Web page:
by Emily Kerr and Laura Nickerson
When you are in a room with people all passionate about the same thing, it’s energizing. That’s exactly what happened at the Code.org Regional Partner Summit in San Antonio in March. In our case, what we are passionate about is computer science education.
As the Code.org regional partner in New Hampshire, the University of New Hampshire STEM Teachers’ Collaborative and the STEM Discovery Lab at UNH Manchester work closely with Code.org to expand computer science (CS) education in the state by offering a professional learning program for teachers. There is strong momentum across the country and what motivates the 57 regional partners is simple: making sure students have access to opportunities in computer science.
Often, when people think about computer science, they automatically think coding. However, computer science is much more than that. It is about creating and not merely consuming. In a world increasingly concerned about excessive screen time, this is an important distinction. Computer science is about crafting and creating a computer game rather than just playing someone else’s. It’s about making an app to address an important issue. It’s a new way to demonstrate knowledge and to analyze and solve problems. It’s about managing data, thinking logically and understanding the impacts of technology and its responsible use.
Why is this important? In New Hampshire alone, there are over 1,400 open computing related jobs across many different fields, yet there were only approximately 400 computer science graduates last year. The majority of STEM jobs are in computing and computer science plays a role in nearly every sector of industry.
Similar to other regional partners across the country, New Hampshire has worked hard to address this, thanks largely to the work of the NH High Technology Council’s CS4NH advisory group. There has been bipartisan support in the New Hampshire Legislature to move forward with STEM and computer science education, along with work at the state level to develop and implement new policies, including new computer science educator certification and K-12 computer science standards.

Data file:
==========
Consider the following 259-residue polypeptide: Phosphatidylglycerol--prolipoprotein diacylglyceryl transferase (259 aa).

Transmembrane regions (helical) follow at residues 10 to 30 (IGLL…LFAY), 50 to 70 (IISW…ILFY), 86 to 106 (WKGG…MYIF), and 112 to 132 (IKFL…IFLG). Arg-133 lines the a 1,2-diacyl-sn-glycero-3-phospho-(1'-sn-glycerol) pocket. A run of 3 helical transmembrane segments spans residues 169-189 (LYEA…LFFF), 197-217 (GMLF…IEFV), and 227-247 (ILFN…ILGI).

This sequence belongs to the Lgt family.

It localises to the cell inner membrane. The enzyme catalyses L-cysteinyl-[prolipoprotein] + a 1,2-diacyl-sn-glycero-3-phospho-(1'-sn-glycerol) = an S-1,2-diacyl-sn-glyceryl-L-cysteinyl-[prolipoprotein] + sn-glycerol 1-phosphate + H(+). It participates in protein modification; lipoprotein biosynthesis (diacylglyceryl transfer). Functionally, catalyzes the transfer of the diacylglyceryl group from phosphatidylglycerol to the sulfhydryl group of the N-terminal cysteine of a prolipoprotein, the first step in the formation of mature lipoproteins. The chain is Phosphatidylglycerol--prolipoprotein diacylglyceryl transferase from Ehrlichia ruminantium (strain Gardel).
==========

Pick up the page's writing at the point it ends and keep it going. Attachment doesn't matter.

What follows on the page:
But personal stories probably tell it best and there are no shortage of them among the Code.org regional partners. One partner shared a quote from a young woman living in a rural community who often felt “forgotten” and “left out” because of her location. That was before her school offered CS courses. Now she feels hopeful that she can pursue a career in cybersecurity and is excited by the prospect.
We have our own stories at the STEM Teachers’ Collaborative and the STEM Discovery Lab. Two stand out in Laura’s mind. One is a young man whose grades were all Cs or lower until he took a CS course. He excelled and went on to pursue a certificate that enabled him to find a job he loves. A female student designed her own app to show all the clothes, jewelry, and accessories in a closet and combine them in new ways without trying anything on. This ability to be creative allowed her to thrive and see the intersection between computer science and the fashion industry. In Emily’s case, it’s an English learner who was able to learn and demonstrate understanding of advanced math concepts through coding activities.
After the summit, we are even more energized to continue our work knowing we are among a network of partners across the country pursuing similar goals.
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